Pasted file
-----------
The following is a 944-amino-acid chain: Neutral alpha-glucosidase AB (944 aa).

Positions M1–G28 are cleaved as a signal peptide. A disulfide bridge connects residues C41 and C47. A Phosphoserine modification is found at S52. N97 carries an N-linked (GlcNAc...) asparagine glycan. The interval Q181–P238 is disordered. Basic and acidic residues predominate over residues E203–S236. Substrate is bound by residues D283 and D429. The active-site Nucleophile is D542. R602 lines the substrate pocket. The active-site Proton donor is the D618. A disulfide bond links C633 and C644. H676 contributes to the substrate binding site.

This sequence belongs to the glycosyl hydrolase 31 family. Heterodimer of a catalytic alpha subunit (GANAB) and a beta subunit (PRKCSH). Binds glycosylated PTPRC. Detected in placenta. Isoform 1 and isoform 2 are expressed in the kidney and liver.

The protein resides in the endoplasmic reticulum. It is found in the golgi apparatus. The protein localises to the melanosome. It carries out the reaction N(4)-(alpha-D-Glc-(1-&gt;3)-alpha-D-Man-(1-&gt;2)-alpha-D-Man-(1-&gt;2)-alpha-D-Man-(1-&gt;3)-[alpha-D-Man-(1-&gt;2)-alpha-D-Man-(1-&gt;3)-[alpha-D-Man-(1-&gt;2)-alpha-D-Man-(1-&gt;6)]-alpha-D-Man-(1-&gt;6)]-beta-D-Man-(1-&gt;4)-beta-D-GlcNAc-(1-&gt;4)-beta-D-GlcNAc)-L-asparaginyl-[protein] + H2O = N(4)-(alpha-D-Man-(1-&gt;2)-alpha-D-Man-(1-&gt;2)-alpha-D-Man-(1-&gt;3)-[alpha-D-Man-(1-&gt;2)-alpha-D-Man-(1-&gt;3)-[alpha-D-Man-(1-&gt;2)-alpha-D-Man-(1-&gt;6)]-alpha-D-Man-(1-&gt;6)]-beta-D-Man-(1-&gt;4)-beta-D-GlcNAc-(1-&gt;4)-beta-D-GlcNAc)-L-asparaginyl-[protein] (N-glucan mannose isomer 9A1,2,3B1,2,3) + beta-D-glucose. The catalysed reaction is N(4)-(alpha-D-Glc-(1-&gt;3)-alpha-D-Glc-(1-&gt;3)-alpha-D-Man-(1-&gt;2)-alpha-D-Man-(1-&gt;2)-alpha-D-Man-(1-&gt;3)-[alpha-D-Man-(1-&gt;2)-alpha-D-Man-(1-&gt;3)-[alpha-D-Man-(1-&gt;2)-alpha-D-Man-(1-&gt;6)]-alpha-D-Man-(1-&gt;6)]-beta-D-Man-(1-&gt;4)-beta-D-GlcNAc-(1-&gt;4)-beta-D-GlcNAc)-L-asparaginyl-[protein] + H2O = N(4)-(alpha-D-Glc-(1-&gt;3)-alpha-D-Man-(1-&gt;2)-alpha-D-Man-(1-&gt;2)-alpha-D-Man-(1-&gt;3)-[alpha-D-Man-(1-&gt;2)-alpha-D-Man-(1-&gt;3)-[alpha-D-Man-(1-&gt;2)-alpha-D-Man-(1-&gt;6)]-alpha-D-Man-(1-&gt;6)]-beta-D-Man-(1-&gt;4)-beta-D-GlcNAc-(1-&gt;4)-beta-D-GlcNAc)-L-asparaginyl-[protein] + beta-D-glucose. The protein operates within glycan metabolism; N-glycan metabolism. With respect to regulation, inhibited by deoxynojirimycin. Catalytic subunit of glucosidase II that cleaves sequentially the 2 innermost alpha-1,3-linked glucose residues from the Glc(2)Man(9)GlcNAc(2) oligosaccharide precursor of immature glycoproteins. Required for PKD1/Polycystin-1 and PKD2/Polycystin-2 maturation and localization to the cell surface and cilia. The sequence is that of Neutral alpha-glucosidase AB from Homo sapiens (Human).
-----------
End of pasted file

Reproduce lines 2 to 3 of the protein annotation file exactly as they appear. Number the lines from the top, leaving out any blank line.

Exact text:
Positions M1–G28 are cleaved as a signal peptide. A disulfide bridge connects residues C41 and C47. A Phosphoserine modification is found at S52. N97 carries an N-linked (GlcNAc...) asparagine glycan. The interval Q181–P238 is disordered. Basic and acidic residues predominate over residues E203–S236. Substrate is bound by residues D283 and D429. The active-site Nucleophile is D542. R602 lines the substrate pocket. The active-site Proton donor is the D618. A disulfide bond links C633 and C644. H676 contributes to the substrate binding site.

This sequence belongs to the glycosyl hydrolase 31 family. Heterodimer of a catalytic alpha subunit (GANAB) and a beta subunit (PRKCSH). Binds glycosylated PTPRC. Detected in placenta. Isoform 1 and isoform 2 are expressed in the kidney and liver.